Justice for all
In the search for a better decision-making process, officials must investigate the viability of "real" technology that will assist the umpires rather than enhance television coverage
The decision making in the SCG Test reminded me of a wonderful cartoon which appeared during an Australia-New Zealand series in which the visitors suffered at the hands of the umpires.
A wife walks into the lounge room where her husband is watching the match on television. "New Zealand is winning," he says. She responds, "What, aren't the umpires playing?"
With poor umpiring decisions again a hot topic, I hope that in an attempt to find a solution, the administrators don't embrace a system that provides justice for some but not for all.
The initial response isn't promising. Cricket Australia's CEO, James Sutherland, made a worrying start when he said; "I think there is a strong argument on the technological side ... in tennis it works where a player can make only two or three [incorrect] appeals in the course of a match. That may be something that makes people think twice about using the appeals at the right time."
The problem is, the tennis challenge system applies solely to line decisions. Cricket umpires can already refer those to the third umpire. With all other decisions in cricket there is a distinct lack of conclusive evidence at times and therefore the video umpire either has to make an educated guess or rule in favour of the batsman on the benefit-of-the-doubt basis. There was a season in Australia where numerous catch decisions were referred and most of them were decided in favour of the batsmen for lack of conclusive evidence. In the end it became a farce: batsmen caught in far-flung regions like the covers and mid-on and then standing at the crease until the decision was referred.
Sutherland's comments were echoed by Malcolm Speed, the CEO of the ICC, who intimated that a player-led referral system could be trialled at the next Champions Trophy tournament in Pakistan.
Unfortunately in this debate, a couple of very important points are either forgotten or being ignored. Firstly, a lot of what is classed as "technology" involves a human hand. And secondly, television is there to provide entertaining cricket coverage for the viewers, not to participate in the game.
Not all players are rabid supporters of the "more technology" lobby. Normally Brett Lee dispenses thunderbolts but he opted for wisdom when joining the debate on umpiring in Test cricket. "It is important to keep the human element in, bowlers bowl bad balls, batsmen play false shots and sometimes umpires don't get it right," he said.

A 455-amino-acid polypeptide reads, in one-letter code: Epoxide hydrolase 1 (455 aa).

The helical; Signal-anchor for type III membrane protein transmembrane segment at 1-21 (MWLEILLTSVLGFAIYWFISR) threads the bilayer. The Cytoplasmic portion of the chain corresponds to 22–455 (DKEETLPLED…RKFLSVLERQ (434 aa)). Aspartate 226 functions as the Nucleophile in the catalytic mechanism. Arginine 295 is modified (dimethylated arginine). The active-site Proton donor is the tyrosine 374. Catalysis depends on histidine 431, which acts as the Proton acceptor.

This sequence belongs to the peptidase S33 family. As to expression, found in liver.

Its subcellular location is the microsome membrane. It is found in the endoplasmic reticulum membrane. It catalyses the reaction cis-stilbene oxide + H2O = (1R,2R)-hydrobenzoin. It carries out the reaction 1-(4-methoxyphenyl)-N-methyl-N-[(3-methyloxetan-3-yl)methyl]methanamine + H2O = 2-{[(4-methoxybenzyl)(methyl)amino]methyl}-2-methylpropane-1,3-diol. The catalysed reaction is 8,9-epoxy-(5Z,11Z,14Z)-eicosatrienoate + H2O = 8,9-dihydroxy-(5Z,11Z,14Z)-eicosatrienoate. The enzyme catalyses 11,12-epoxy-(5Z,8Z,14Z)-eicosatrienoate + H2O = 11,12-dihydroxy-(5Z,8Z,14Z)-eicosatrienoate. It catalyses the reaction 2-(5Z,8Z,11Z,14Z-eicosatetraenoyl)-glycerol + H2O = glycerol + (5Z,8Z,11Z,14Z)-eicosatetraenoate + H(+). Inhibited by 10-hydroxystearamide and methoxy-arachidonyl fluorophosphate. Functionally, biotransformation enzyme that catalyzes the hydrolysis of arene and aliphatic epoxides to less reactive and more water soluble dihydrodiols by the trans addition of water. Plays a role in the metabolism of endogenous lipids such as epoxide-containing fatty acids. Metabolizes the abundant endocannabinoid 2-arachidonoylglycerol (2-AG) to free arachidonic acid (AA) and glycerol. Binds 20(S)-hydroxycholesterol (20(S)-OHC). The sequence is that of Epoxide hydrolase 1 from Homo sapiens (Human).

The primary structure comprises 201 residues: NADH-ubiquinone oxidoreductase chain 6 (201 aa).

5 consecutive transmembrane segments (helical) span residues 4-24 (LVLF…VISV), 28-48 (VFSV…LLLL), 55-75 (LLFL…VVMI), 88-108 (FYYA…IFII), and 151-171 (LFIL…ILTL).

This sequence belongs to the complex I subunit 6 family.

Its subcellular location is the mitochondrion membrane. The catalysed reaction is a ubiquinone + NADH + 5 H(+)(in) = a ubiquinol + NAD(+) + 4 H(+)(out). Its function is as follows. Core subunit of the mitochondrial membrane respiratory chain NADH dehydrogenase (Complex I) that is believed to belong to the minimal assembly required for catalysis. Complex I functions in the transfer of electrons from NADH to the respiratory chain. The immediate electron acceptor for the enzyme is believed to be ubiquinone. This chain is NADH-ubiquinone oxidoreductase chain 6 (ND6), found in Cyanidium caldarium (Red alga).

In the search for a better decision-making process, officials must investigate the viability of "real" technology that will assist the umpires rather than enhance the television coverage. However, it's equally important cricket officials also seek ways to improve the standard of umpiring.
It's ironic that umpires rely on their hearing and eyesight as much as players and yet the arbiters are generally the oldest people on the field. It's time for a concerted effort to recruit younger umpires and also allow those on the international panel to officiate in home Tests. This would mean umpires spend more time at home, which would perhaps act as an inducement to officials with a young family. Currently, the guys most likely to be attracted to the job are older umpires whose families are grown up.
A change in the law to a back foot no-ball would also help. This would give umpires longer to focus on the decision making end of the pitch rather than spend time looking for a small misplacement of a sprinting fast bowler's front foot.
|An important part of being a good umpire is making decisions and diluting that process can only have a detrimental effect on the standard of officiating|
An important part of being a good umpire is making decisions and diluting that process can only have a detrimental effect on the standard of officiating.
An umpire in the middle has only a fraction of a second to make up his mind about an appeal, and therefore he is more likely to judge in the manner that good umpires preach: first there's a line, then a ball, then a pitch, then a pad or a bat. In other words, the umpire first looks at the front line for a possible no-ball, then raises his gaze to the pitch in order to see where the ball lands, and then on to the pad and the bat. There is no consideration to who is batting but the video umpire has much more time to contemplate his decision and therefore the possibility arises that personalities will come into the decision-making process.
And finally, the crooks who infiltrated the game in the nineties are still lurking, waiting for an opportunity to satisfy their greed. They have no principles and would be tempted to try and corrupt off-field officials if those are given a greater say in what course a match takes.
It's frustrating when the course of a match is changed by poor umpiring. However, in trying to rectify the situation it's imperative to remember the overall objective in decision-making; to ensure the umpires don't "play", and to provide justice for all, not just for some.